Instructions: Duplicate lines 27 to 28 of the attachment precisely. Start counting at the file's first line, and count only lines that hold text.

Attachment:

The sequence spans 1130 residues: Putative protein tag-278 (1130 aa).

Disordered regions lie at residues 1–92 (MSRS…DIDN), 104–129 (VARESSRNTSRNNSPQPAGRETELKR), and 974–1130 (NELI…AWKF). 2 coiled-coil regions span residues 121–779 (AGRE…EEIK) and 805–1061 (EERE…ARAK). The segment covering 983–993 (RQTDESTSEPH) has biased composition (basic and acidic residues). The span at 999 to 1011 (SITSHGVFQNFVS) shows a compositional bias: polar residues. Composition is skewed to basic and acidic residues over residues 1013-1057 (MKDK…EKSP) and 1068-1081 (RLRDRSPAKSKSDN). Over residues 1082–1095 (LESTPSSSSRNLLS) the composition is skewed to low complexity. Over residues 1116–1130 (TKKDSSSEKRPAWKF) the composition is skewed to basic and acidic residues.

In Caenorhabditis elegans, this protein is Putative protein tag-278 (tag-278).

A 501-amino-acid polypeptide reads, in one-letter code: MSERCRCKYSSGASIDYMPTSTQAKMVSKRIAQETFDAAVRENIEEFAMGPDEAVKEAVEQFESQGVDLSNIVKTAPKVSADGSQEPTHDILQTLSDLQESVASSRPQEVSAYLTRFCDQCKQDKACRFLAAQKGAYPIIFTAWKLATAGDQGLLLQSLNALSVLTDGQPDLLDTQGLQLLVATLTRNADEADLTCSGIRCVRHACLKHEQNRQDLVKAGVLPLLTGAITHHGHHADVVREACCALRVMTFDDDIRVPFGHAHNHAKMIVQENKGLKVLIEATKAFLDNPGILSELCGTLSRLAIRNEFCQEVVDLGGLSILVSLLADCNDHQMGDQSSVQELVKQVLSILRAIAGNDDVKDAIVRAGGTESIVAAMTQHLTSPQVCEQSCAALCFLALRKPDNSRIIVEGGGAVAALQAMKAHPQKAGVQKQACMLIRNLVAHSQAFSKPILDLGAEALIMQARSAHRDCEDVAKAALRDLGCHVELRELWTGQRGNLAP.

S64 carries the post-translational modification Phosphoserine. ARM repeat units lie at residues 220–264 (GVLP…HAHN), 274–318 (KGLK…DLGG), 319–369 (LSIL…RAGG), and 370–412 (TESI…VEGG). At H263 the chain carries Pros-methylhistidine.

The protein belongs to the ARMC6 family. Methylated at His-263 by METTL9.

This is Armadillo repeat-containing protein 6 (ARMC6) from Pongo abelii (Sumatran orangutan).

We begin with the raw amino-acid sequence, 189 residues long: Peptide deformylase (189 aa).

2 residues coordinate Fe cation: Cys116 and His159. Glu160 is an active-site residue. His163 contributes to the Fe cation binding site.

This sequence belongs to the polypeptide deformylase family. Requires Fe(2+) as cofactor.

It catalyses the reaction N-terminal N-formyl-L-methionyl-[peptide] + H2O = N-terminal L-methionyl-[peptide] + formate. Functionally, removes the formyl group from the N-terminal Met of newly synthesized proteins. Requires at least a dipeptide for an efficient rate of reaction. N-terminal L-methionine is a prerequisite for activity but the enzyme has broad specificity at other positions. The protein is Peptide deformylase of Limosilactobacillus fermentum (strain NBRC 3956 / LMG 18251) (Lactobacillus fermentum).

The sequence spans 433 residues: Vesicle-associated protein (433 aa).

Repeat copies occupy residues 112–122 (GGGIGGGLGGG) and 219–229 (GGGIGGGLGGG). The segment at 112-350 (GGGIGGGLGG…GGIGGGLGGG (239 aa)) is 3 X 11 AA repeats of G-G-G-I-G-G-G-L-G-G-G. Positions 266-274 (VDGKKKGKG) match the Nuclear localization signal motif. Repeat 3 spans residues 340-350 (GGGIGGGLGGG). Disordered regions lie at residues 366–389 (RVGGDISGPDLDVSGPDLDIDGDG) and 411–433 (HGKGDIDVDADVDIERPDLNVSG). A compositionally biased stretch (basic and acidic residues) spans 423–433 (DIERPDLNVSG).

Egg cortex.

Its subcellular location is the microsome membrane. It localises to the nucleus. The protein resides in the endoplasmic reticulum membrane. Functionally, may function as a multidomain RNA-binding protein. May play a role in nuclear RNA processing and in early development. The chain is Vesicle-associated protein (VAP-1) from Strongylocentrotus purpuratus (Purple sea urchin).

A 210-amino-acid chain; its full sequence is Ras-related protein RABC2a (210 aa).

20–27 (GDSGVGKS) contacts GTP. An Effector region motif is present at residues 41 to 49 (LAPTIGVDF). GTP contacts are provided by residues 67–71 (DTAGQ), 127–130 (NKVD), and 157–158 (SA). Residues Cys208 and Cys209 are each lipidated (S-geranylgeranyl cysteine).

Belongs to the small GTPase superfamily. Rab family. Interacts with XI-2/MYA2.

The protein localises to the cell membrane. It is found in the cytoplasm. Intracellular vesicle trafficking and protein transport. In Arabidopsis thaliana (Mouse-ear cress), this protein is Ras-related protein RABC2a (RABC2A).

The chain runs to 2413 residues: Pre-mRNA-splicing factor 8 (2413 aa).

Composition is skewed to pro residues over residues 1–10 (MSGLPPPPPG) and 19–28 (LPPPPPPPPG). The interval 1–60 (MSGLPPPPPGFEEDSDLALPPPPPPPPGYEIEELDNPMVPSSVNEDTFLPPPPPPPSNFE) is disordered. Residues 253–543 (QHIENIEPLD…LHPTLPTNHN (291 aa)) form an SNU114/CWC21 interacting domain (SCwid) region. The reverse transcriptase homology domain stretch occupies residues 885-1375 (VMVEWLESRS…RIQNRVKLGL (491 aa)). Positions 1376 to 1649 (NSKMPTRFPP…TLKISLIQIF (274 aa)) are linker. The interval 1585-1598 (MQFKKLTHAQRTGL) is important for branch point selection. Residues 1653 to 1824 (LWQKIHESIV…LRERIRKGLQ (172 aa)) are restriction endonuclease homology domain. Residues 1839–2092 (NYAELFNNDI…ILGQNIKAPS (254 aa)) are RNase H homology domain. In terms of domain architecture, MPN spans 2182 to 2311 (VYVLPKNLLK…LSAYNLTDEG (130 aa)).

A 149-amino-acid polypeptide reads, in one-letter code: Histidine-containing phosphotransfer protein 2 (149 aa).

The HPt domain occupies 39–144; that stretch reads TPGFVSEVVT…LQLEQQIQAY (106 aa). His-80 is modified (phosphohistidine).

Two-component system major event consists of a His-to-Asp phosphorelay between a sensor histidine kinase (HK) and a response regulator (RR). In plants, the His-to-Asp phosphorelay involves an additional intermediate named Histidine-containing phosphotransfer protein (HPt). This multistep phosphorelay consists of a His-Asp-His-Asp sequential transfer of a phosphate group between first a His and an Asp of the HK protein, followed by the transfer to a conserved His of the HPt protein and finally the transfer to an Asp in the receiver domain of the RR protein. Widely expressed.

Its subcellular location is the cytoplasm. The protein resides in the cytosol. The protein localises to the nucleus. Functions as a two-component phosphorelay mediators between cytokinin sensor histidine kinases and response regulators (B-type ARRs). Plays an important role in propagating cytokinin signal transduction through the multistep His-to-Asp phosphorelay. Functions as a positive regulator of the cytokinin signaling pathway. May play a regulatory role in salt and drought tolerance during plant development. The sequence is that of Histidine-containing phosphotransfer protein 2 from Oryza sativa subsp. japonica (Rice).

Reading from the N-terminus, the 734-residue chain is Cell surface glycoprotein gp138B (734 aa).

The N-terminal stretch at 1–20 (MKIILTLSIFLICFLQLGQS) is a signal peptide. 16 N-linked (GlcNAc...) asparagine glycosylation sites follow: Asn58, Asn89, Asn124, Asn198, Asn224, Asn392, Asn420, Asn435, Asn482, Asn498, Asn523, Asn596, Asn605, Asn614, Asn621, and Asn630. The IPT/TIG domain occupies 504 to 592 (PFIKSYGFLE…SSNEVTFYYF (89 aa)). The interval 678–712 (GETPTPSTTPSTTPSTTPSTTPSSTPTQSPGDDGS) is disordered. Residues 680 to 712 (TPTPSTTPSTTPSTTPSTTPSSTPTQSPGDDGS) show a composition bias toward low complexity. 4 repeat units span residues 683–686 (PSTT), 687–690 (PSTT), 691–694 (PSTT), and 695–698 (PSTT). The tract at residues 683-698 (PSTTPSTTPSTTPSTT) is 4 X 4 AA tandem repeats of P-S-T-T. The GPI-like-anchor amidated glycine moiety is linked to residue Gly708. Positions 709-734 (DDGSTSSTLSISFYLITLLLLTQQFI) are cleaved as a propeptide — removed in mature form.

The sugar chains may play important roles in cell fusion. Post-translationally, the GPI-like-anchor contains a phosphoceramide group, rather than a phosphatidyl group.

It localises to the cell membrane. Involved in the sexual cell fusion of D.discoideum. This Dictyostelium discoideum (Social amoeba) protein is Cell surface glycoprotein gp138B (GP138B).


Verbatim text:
The N-terminal stretch at 1–20 (MKIILTLSIFLICFLQLGQS) is a signal peptide. 16 N-linked (GlcNAc...) asparagine glycosylation sites follow: Asn58, Asn89, Asn124, Asn198, Asn224, Asn392, Asn420, Asn435, Asn482, Asn498, Asn523, Asn596, Asn605, Asn614, Asn621, and Asn630. The IPT/TIG domain occupies 504 to 592 (PFIKSYGFLE…SSNEVTFYYF (89 aa)). The interval 678–712 (GETPTPSTTPSTTPSTTPSTTPSSTPTQSPGDDGS) is disordered. Residues 680 to 712 (TPTPSTTPSTTPSTTPSTTPSSTPTQSPGDDGS) show a composition bias toward low complexity. 4 repeat units span residues 683–686 (PSTT), 687–690 (PSTT), 691–694 (PSTT), and 695–698 (PSTT). The tract at residues 683-698 (PSTTPSTTPSTTPSTT) is 4 X 4 AA tandem repeats of P-S-T-T. The GPI-like-anchor amidated glycine moiety is linked to residue Gly708. Positions 709-734 (DDGSTSSTLSISFYLITLLLLTQQFI) are cleaved as a propeptide — removed in mature form.

The sugar chains may play important roles in cell fusion. Post-translationally, the GPI-like-anchor contains a phosphoceramide group, rather than a phosphatidyl group.